3D could be done with anamorphic lenses, I just can't imagine many camera assistants or stereographers thinking it was a good idea, it would just make it harder to get good 3D.  I mean, you're already shooting in 3D for an unusual optical experience, tossing in anamorphics into the mix is sort of a distraction.


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#5 Sean Cunningham

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Posted 06 October 2013 - 01:35 PM

The look of the photography in those 3-Depix process films from the early '80s (Friday the 13th Part III) always made me think of anamorphic, because it generally had a shallow depth of field and very dreamy quality to it.  My understanding is this process used a single lens for stereo acquisition.  I wonder if it's possible that a mid or rear mounted anamorphic might have been used in some of these films or if it's the optics of the stereo adapter that gives the photography some of the feel of anamorphic in the defocused areas of the frame.

 

I'll have to go back and look now and see if the bokeh is stretched or not.  It doesn't "feel" like shallow DOF spherical photography at all.


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#6 Chris Husz

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Posted 07 October 2013 - 07:52 AM

I asked the same Thing to Mr. Mullen some time ago in the REDuser Forums.
But i forgot to mention the 1.3x hawk's back then. I think they do have a good Portion of the anamorphic look.
Not as strong as the normal hawks or Panavision or even older Glass like Ultrascopes and Lomo's.

But it's stere. The bokeh that is. And if you try hard enough even the flares (i was actually surprised how well the Hawks flared, having their anamorphic element in the middle).
I doubt anamorphic 3D will be used that much  in the near future, due to the more complicated use and the resulting costs mr. mullen mentioned.


Im waiting to see how well the new ARRI/Zeiss anamorphics perform though.

 


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#7 Sean Cunningham

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Posted 08 October 2013 - 05:13 PM

I've worked post on a few stereo projects, both native and conversion (T23D, Meet the Robinsons).  What I found is the human brain really wants to make sense of what you're looking at.  It does an amazing job of filtering and averaging out certain discrepancies from each eye, particularly if they're specular in nature.  It has to do this for natural human vision after all.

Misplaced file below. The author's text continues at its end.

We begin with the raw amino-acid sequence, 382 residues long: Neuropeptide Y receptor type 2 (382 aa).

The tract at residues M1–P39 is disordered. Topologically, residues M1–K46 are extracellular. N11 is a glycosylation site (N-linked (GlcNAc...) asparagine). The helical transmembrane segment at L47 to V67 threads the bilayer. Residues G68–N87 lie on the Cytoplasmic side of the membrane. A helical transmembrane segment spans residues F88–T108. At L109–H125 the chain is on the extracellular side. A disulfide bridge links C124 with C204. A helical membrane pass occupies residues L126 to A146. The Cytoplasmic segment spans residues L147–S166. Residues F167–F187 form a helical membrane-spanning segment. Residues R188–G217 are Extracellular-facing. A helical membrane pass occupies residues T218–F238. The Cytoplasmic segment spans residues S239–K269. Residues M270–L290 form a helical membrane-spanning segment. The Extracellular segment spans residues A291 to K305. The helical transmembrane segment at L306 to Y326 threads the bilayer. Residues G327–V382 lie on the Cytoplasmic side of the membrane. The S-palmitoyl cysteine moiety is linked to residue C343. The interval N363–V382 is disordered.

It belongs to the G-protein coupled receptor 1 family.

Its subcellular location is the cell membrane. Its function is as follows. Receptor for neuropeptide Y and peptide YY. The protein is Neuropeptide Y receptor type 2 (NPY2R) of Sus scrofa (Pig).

Strong anamorphic streaks would create an interesting depth dilemma.  Placing them at the depth of their source could look very cool or it could look very weird and ultimately will create problems elsewhere in the frame, eventually, where they will overlap objects at conflicting depths.  


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#8 David Mullen ASC

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Posted 08 October 2013 - 05:33 PM

Since lens flares happen internally in the lens, they would have to be the closest thing depth-wise in a 3D image.  I didn't see the whole movie, but the 3D trailer for "Star Trek Into Darkness" (post-conversion to 3D) drove me nuts because every anamorphic lens flare sweeps right in front of your eyeball in 3D, like someone waving their hand in front of your face now and then.  At least in a 3D conversion you could adjust that depth but it still doesn't make much sense if it isn't in the foreground -- the flare doesn't start physically at the light source, it starts at the first lens element that is flaring.


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#9 Sean Cunningham

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Posted 08 October 2013 - 09:03 PM

They have the option of doing that when they fake it but this means that they will often be forced to un-couple the flare from its source in the eye they're having to fake, which could cause odd shimmering or other strangeness.  If you were to actually photograph a flaring light source in deep depth with an anamorphic system it would most likely create what appeared to be a "V" shaped structure pointing away from the view (if there were obvious areas of frame representing closer depth at the same screen height as the flare).  Because the structural center of a flare will be over its illumination source in a strict two-dimensional relationship, for both eye.  That means, in stereo terms, it's at the depth of whatever is causing it.


Edited by Sean Cunningham, 08 October 2013 - 09:06 PM.